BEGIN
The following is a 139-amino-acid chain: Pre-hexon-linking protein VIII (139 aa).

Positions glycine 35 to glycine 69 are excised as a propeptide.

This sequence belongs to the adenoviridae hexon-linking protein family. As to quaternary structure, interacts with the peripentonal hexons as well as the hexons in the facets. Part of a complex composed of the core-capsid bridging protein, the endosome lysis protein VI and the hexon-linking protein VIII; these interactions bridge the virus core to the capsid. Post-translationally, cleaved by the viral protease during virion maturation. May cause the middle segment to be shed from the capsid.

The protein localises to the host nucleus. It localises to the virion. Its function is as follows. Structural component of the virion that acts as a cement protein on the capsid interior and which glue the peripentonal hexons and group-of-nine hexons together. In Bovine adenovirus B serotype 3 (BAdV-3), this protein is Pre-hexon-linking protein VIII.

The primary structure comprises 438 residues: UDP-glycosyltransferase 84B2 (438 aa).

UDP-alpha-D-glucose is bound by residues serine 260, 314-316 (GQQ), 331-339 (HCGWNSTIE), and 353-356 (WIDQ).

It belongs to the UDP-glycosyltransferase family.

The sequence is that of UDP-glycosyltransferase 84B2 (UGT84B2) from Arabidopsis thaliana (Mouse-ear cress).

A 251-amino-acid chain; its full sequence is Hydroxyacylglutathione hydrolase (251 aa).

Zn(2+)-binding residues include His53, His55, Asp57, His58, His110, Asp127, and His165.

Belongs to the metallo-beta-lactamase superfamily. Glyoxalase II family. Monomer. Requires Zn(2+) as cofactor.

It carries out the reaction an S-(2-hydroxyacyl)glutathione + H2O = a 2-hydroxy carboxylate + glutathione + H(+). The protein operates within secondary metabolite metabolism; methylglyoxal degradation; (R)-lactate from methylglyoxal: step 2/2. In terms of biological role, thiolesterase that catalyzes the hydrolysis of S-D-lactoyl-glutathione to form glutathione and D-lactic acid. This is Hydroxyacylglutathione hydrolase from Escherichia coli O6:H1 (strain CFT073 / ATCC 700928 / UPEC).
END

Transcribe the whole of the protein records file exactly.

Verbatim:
The following is a 139-amino-acid chain: Pre-hexon-linking protein VIII (139 aa).

Positions glycine 35 to glycine 69 are excised as a propeptide.

This sequence belongs to the adenoviridae hexon-linking protein family. As to quaternary structure, interacts with the peripentonal hexons as well as the hexons in the facets. Part of a complex composed of the core-capsid bridging protein, the endosome lysis protein VI and the hexon-linking protein VIII; these interactions bridge the virus core to the capsid. Post-translationally, cleaved by the viral protease during virion maturation. May cause the middle segment to be shed from the capsid.

The protein localises to the host nucleus. It localises to the virion. Its function is as follows. Structural component of the virion that acts as a cement protein on the capsid interior and which glue the peripentonal hexons and group-of-nine hexons together. In Bovine adenovirus B serotype 3 (BAdV-3), this protein is Pre-hexon-linking protein VIII.

The primary structure comprises 438 residues: UDP-glycosyltransferase 84B2 (438 aa).

UDP-alpha-D-glucose is bound by residues serine 260, 314-316 (GQQ), 331-339 (HCGWNSTIE), and 353-356 (WIDQ).

It belongs to the UDP-glycosyltransferase family.

The sequence is that of UDP-glycosyltransferase 84B2 (UGT84B2) from Arabidopsis thaliana (Mouse-ear cress).

A 251-amino-acid chain; its full sequence is Hydroxyacylglutathione hydrolase (251 aa).

Zn(2+)-binding residues include His53, His55, Asp57, His58, His110, Asp127, and His165.

Belongs to the metallo-beta-lactamase superfamily. Glyoxalase II family. Monomer. Requires Zn(2+) as cofactor.

It carries out the reaction an S-(2-hydroxyacyl)glutathione + H2O = a 2-hydroxy carboxylate + glutathione + H(+). The protein operates within secondary metabolite metabolism; methylglyoxal degradation; (R)-lactate from methylglyoxal: step 2/2. In terms of biological role, thiolesterase that catalyzes the hydrolysis of S-D-lactoyl-glutathione to form glutathione and D-lactic acid. This is Hydroxyacylglutathione hydrolase from Escherichia coli O6:H1 (strain CFT073 / ATCC 700928 / UPEC).